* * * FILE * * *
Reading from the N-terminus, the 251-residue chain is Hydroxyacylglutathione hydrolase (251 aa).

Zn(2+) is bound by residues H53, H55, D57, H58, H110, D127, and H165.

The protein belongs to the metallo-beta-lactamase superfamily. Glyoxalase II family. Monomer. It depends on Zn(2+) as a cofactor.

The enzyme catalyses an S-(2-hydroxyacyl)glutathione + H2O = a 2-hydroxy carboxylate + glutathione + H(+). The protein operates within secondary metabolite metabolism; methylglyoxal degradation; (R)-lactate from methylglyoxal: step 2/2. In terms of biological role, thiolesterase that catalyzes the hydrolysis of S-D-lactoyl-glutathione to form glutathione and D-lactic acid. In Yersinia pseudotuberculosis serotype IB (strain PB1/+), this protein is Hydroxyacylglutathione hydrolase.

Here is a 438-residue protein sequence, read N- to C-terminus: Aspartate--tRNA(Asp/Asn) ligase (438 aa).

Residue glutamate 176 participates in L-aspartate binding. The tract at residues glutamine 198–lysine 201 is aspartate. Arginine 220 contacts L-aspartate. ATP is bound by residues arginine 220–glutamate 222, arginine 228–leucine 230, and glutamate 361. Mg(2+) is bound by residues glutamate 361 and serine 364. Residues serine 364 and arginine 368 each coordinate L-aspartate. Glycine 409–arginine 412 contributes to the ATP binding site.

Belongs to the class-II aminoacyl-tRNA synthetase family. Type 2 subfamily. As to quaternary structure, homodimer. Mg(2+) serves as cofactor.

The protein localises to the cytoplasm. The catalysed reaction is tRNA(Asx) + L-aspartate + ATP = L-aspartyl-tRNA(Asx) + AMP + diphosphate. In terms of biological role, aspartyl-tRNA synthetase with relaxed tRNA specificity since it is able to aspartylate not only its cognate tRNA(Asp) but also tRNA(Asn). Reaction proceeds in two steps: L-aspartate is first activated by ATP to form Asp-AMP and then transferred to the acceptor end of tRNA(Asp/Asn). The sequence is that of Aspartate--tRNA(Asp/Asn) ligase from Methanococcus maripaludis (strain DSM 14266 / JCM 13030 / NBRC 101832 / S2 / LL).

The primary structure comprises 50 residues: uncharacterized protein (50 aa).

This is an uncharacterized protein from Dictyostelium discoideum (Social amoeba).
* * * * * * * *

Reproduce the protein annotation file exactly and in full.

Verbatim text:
Reading from the N-terminus, the 251-residue chain is Hydroxyacylglutathione hydrolase (251 aa).

Zn(2+) is bound by residues H53, H55, D57, H58, H110, D127, and H165.

The protein belongs to the metallo-beta-lactamase superfamily. Glyoxalase II family. Monomer. It depends on Zn(2+) as a cofactor.

The enzyme catalyses an S-(2-hydroxyacyl)glutathione + H2O = a 2-hydroxy carboxylate + glutathione + H(+). The protein operates within secondary metabolite metabolism; methylglyoxal degradation; (R)-lactate from methylglyoxal: step 2/2. In terms of biological role, thiolesterase that catalyzes the hydrolysis of S-D-lactoyl-glutathione to form glutathione and D-lactic acid. In Yersinia pseudotuberculosis serotype IB (strain PB1/+), this protein is Hydroxyacylglutathione hydrolase.

Here is a 438-residue protein sequence, read N- to C-terminus: Aspartate--tRNA(Asp/Asn) ligase (438 aa).

Residue glutamate 176 participates in L-aspartate binding. The tract at residues glutamine 198–lysine 201 is aspartate. Arginine 220 contacts L-aspartate. ATP is bound by residues arginine 220–glutamate 222, arginine 228–leucine 230, and glutamate 361. Mg(2+) is bound by residues glutamate 361 and serine 364. Residues serine 364 and arginine 368 each coordinate L-aspartate. Glycine 409–arginine 412 contributes to the ATP binding site.

Belongs to the class-II aminoacyl-tRNA synthetase family. Type 2 subfamily. As to quaternary structure, homodimer. Mg(2+) serves as cofactor.

The protein localises to the cytoplasm. The catalysed reaction is tRNA(Asx) + L-aspartate + ATP = L-aspartyl-tRNA(Asx) + AMP + diphosphate. In terms of biological role, aspartyl-tRNA synthetase with relaxed tRNA specificity since it is able to aspartylate not only its cognate tRNA(Asp) but also tRNA(Asn). Reaction proceeds in two steps: L-aspartate is first activated by ATP to form Asp-AMP and then transferred to the acceptor end of tRNA(Asp/Asn). The sequence is that of Aspartate--tRNA(Asp/Asn) ligase from Methanococcus maripaludis (strain DSM 14266 / JCM 13030 / NBRC 101832 / S2 / LL).

The primary structure comprises 50 residues: uncharacterized protein (50 aa).

This is an uncharacterized protein from Dictyostelium discoideum (Social amoeba).